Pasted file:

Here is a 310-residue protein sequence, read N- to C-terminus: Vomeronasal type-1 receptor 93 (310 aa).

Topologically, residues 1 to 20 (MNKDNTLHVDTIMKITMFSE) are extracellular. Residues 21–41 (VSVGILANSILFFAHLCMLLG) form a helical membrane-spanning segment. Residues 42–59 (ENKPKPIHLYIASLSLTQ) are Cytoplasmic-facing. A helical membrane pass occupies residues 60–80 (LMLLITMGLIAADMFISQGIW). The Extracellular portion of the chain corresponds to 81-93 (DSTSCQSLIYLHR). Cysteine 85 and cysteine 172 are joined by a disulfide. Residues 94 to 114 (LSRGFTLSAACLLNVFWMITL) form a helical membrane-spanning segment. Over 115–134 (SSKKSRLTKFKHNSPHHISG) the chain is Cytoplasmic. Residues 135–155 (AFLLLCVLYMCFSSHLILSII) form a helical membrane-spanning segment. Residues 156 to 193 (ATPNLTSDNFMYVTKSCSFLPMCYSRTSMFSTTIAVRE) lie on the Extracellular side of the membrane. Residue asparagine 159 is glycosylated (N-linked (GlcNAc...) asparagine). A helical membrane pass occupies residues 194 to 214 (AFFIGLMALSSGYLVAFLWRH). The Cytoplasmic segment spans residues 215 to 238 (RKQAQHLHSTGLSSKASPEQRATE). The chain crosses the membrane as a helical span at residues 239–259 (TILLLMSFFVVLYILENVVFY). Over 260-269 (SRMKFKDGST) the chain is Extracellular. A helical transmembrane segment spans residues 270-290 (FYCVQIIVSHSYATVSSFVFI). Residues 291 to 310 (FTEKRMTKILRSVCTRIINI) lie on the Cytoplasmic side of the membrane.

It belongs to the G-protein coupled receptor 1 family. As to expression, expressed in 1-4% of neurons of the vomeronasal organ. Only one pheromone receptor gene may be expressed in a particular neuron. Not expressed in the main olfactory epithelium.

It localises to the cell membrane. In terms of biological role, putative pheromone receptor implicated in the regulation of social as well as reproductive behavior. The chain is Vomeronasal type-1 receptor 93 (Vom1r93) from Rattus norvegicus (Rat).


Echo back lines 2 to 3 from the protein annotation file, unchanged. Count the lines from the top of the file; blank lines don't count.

Topologically, residues 1 to 20 (MNKDNTLHVDTIMKITMFSE) are extracellular. Residues 21–41 (VSVGILANSILFFAHLCMLLG) form a helical membrane-spanning segment. Residues 42–59 (ENKPKPIHLYIASLSLTQ) are Cytoplasmic-facing. A helical membrane pass occupies residues 60–80 (LMLLITMGLIAADMFISQGIW). The Extracellular portion of the chain corresponds to 81-93 (DSTSCQSLIYLHR). Cysteine 85 and cysteine 172 are joined by a disulfide. Residues 94 to 114 (LSRGFTLSAACLLNVFWMITL) form a helical membrane-spanning segment. Over 115–134 (SSKKSRLTKFKHNSPHHISG) the chain is Cytoplasmic. Residues 135–155 (AFLLLCVLYMCFSSHLILSII) form a helical membrane-spanning segment. Residues 156 to 193 (ATPNLTSDNFMYVTKSCSFLPMCYSRTSMFSTTIAVRE) lie on the Extracellular side of the membrane. Residue asparagine 159 is glycosylated (N-linked (GlcNAc...) asparagine). A helical membrane pass occupies residues 194 to 214 (AFFIGLMALSSGYLVAFLWRH). The Cytoplasmic segment spans residues 215 to 238 (RKQAQHLHSTGLSSKASPEQRATE). The chain crosses the membrane as a helical span at residues 239–259 (TILLLMSFFVVLYILENVVFY). Over 260-269 (SRMKFKDGST) the chain is Extracellular. A helical transmembrane segment spans residues 270-290 (FYCVQIIVSHSYATVSSFVFI). Residues 291 to 310 (FTEKRMTKILRSVCTRIINI) lie on the Cytoplasmic side of the membrane.

It belongs to the G-protein coupled receptor 1 family. As to expression, expressed in 1-4% of neurons of the vomeronasal organ. Only one pheromone receptor gene may be expressed in a particular neuron. Not expressed in the main olfactory epithelium.